Major, promising changes are afoot for a number of local music venues.
Thursday, January 10, 2008
For anyone who is an avid fan of Monterey’s rock bands, the scene in front of me would seem a bit strange. Decked out in all black, including a Nor Cal hoodie, and with a large tattoo of a screw showing on the side of his right leg, local metal enthusiast and longtime manager of the Lava Lounge Paul Hastey sits in the sleek interior of Monterey’s Doc Rickett’s Lab nightclub. Known for his throat shredding vocals as the lead man for the punk/metal outfit Plaster and his regular booking of the region’s metal and punk acts at the Lava Lounge, Hastey now sits in front of a table with a black table cloth and near a bar with a forest of top shelf vodkas. Poppy dance music blares on the sound system overhead.
It’s a weird sight because Hastey has been the driving force behind the cavern-like Lava Lounge since it opened five years ago, but it’s a sight to get used to since the longtime Monterey music fixture will now be in charge of booking and running shows at Doc’s starting this Saturday. This will mean big changes for Doc’s, which will scrap their Friday and Saturday comedy shows and replace those performances with live music every night of the week. (The club will still feature dancing on weekend nights around 10:30pm, after the bands leave the stage.) But his is far from the only upheaval on the local landscape: the former Club Octane, Sly McFly’s, Monterey Live and Sunset Center have all undergone significant changes in recent weeks which, on the surface, bodes well for local music fans.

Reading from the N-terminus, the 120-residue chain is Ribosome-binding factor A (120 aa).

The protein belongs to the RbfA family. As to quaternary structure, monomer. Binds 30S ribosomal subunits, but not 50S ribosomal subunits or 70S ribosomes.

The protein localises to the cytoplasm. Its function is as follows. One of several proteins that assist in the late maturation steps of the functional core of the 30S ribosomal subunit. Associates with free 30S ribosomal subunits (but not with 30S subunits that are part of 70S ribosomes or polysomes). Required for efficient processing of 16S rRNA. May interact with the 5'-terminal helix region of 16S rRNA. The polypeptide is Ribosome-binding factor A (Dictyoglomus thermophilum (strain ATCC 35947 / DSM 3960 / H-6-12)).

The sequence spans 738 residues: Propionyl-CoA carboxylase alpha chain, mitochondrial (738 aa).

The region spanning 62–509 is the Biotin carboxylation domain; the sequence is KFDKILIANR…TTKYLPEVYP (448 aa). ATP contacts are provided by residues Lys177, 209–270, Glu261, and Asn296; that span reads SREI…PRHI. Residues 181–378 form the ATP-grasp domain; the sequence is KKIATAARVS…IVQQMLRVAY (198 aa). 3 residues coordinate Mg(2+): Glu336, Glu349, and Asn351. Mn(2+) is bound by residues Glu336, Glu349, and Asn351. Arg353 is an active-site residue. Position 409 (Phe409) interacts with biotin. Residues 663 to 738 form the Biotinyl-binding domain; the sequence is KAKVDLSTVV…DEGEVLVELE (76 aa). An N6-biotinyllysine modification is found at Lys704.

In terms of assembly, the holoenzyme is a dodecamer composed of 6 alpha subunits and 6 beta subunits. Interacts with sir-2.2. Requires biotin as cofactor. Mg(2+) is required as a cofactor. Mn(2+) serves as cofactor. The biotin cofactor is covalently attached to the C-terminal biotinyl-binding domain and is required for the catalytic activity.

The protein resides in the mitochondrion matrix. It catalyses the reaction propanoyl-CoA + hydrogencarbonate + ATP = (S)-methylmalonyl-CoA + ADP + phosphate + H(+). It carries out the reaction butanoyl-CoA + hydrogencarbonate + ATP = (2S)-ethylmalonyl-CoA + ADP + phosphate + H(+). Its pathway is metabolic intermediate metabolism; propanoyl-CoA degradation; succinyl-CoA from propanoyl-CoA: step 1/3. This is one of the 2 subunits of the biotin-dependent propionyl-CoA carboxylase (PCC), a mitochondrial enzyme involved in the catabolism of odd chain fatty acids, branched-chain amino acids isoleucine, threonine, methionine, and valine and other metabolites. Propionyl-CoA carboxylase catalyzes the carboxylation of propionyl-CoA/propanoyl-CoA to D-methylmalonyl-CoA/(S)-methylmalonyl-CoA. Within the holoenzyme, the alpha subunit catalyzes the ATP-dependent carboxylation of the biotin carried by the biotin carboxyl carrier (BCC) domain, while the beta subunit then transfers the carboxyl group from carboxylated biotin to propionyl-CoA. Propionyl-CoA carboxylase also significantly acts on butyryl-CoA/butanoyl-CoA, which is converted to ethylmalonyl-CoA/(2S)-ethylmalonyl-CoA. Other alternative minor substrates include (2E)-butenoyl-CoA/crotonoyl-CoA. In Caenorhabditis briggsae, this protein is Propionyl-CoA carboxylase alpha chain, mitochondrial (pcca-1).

Hastey’s approach to booking at Doc’s will differ with what he did at the Lava Lounge.
“I’m not going to be pounding metal in this place,” he says. “We are going to cater to everyone.”
Hastey is hoping to fill the most popular nights of the week—Thursdays, Fridays, Saturdays—with local reggae rock outfits including 3 Hour Shower and Wasted Noise along with out-of-town acts that can draw a good local crowd, including Reno alt rock group Pushbox and Reno reggae punkers Levitz Levitz. Mondays through Wednesdays will most likely feature local cover bands like Roadhaus and the Dead Ringers, while Sundays will tap into Monterey’s robust metal scene with Retribution and Hate for State among others performing on what is being billed as “Sunday, Bloody Sunday.” The venue will also offer a free food buffet with items including tacos and pizza on Monday, Tuesday and Wednesday at 6pm.
Hastey’s former employer, Club Octane, a dance club where the Lava Lounge was located, changed owners in the middle of November. The new owners, Joe Shapiro and Sean Herrera, officially changed the establishment’s name to The Hippodrome on New Year’s Eve.
Shapiro, who has worked as a general manager for the popular Santa Cruz venue The Catalyst, says the duo’s first order of business was to update and clean up the former Club Octane. Now, the pair is hoping to make each of The Hippodrome’s four rooms into a nightclub with a different theme. The Lava Lounge will be transformed into The Lounge, a place to chill out and have a drink with a jukebox or DJ playing music most of the time, while Shapiro hopes one of the smaller rooms upstairs will be sponsored by local radio station K-Ocean and play R&B and old school music. As for the venue’s big room, Shapiro is going to use his previous experience at The Catalyst to help book national touring acts—and especially rock bands. “We want to bring in more bigger name live music upstairs,” he says.